I think the first thing any artist needs is an idea that they are passionate about. Being willing to experiment with different approaches to the same idea can also be very helpful. Abstraction is such a wide spectrum, from slightly abstracted to non-objective. I like to think of it as leaving out some of all of the realistic imagery, or abbreviating the subject. If you leave out or change the shape, for instance, and only paint the colors of a flower.
Artists can try to be willing to let the paint be the reality. Letting go of trying to reproduce what one sees is crucial. Abstraction is more about the artist’s choices than about the subject. What attracts me to abstraction is when I sense the artist’s search, but feel that they’ve arrived at a conclusion. That’s a difficult place to find. Being comfortable with the search, with not knowing, is the biggest hurdle to learning to paint abstractly.
A slightly different question: What were you focusing on that helped you make the jump from an intermediate painter to an advanced painter?
Sometimes I still feel intermediate! Finding a series that obsessed me made all the difference for me. When I switched to painting something deeply personal, my commitment to my idea took off. I was more willing to work on the paintings obsessively, trying many times to get it to feel right, starting over many times, honing my sense of color, shape, design, etc. Focusing on the content of the work, rather than the method, still helps get me back on track.
In life, there is always a lot going on and even as a professional painter you still have to make the choice to go paint. Before you were full time, how did you get in the habit of showing up? How did you shape a life where painting took priority?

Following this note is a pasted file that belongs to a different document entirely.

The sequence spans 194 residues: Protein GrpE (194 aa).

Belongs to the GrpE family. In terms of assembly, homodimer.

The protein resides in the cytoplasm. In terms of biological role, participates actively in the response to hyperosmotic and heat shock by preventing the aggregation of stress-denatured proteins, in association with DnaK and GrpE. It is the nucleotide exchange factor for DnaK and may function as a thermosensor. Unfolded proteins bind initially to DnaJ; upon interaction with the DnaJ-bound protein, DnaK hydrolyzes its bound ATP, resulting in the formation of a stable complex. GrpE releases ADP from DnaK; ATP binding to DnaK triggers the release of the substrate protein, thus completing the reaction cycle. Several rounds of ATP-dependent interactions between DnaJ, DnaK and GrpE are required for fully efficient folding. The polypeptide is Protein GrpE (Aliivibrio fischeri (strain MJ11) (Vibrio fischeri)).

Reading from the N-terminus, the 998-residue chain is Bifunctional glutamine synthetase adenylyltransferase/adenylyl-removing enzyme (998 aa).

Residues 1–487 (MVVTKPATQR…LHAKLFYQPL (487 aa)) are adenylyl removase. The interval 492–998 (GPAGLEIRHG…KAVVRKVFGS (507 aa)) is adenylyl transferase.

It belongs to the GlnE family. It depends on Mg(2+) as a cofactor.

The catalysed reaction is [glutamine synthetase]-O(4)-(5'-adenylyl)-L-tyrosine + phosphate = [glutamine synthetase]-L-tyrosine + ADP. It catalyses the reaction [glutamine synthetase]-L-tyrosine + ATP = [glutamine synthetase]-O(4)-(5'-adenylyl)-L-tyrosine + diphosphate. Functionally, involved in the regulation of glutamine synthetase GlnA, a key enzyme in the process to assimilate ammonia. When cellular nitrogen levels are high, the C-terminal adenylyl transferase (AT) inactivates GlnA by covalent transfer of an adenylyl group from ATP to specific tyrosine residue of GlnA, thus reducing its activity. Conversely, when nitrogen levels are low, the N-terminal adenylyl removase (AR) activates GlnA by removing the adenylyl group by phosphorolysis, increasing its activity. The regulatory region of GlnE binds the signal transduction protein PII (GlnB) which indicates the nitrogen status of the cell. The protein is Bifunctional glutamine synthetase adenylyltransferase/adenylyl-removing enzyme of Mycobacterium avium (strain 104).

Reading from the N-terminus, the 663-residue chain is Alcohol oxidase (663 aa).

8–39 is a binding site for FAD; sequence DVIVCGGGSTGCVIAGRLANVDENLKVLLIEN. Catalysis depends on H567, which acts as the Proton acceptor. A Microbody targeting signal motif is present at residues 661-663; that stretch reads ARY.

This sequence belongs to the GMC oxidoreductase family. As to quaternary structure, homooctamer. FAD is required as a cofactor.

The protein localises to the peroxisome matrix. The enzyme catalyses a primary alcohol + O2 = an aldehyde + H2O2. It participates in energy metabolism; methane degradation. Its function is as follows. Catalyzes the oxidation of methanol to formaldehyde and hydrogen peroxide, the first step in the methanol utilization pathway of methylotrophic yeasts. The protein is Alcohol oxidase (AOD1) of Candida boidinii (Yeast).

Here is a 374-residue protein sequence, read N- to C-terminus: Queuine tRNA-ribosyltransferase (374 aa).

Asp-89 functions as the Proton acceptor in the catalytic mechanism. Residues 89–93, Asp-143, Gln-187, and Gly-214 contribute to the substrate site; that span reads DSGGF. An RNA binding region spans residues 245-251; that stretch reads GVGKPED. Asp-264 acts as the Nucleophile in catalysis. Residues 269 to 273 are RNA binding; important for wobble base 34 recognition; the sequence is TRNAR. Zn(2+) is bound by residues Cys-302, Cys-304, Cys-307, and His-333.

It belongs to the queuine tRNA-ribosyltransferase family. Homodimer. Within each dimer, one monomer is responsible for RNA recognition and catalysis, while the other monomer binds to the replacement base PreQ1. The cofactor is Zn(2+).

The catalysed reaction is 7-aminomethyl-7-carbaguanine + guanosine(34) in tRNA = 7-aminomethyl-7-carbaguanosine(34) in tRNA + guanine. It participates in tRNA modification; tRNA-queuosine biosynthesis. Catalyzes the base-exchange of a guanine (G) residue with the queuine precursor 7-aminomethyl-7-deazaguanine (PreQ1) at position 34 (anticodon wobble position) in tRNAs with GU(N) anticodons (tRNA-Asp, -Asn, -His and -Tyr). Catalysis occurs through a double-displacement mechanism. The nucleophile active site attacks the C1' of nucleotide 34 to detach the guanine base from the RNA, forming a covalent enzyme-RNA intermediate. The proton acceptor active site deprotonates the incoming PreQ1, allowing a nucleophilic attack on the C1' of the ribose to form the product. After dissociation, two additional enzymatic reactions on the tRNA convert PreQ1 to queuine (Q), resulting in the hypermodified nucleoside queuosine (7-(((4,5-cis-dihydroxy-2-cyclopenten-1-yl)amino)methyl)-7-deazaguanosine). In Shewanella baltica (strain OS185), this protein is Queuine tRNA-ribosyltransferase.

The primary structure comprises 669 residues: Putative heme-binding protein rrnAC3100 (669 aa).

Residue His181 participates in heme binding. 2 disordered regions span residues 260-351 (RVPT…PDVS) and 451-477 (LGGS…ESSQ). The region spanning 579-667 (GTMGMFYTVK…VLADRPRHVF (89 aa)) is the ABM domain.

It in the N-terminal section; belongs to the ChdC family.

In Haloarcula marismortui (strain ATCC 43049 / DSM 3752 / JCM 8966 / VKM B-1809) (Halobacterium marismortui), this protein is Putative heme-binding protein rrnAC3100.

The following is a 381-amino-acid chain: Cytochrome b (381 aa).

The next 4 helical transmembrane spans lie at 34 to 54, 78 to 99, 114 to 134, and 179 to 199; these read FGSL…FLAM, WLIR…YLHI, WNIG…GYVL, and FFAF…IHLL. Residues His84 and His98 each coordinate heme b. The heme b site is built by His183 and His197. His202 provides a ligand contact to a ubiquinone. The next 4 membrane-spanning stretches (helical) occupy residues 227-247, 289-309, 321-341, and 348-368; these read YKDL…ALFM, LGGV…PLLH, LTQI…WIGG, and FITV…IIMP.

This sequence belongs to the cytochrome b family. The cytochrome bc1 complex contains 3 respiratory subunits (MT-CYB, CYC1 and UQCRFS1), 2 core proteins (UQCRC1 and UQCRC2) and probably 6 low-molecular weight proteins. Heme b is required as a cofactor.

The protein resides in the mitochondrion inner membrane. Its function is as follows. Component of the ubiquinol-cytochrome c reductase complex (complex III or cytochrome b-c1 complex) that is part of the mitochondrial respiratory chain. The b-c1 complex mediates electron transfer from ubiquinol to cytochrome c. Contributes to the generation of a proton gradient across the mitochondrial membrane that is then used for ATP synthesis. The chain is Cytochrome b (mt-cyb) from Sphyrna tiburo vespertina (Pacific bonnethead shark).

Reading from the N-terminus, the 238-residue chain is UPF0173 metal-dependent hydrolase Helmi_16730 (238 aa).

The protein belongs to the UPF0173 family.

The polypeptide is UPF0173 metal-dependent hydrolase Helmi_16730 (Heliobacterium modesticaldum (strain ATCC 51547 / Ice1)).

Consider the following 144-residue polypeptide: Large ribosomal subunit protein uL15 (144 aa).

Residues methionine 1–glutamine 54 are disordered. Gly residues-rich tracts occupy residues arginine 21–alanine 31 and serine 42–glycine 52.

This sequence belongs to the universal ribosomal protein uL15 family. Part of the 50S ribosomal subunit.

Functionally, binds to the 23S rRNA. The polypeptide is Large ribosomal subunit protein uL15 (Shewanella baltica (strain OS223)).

I used resistance to my advantage. I am a very good procrastinator. Right now, I should be painting. But, I’m procrastinating by writing answers to this interview. When I should be doing household stuff, I’ll paint.
I also like to use my calendar as an organizing tool, giving myself days (like today) with nothing on the calendar so that I feel like I can spend all day in the studio. (Even if that doesn’t happen!) Having mental space is so important. I try not to even say the ‘time crunch’ things. If I FEEL like I have time, I generally get things done. Just like this interview. I didn’t have pressure to finish until next week, so I sat down and did it this morning. If you’d said you wanted it today, I would have procrastinated, haha!
Early on, if I spent time in the studio, I wrote it down. It was nice to see those hours tallied up at the end of the month. I also set short term goals of how much painting I want to get done. I have a good art buddy and we check in with each other regularly to make sure we are getting work done toward our goals. If not, we give each other a figurative ‘kick in the butt.’ If the other person offers excuses we ‘play our violin’ for each other and then ‘kick in the butt.’ Hard love. Haha :) It also helps to have a very supportive spouse.
One thing that folks don’t often think about is that life stuff does take a lot of time. But family, friends, travel, gardening, all enrich our lives and provide great fodder for our artwork. When I’m not in the studio, I’m still collecting ideas. That’s the beauty of being a creative.
If you don’t enjoy it, don’t do it. I truly enjoy painting, so it gets done! It’s one of my guilty pleasures.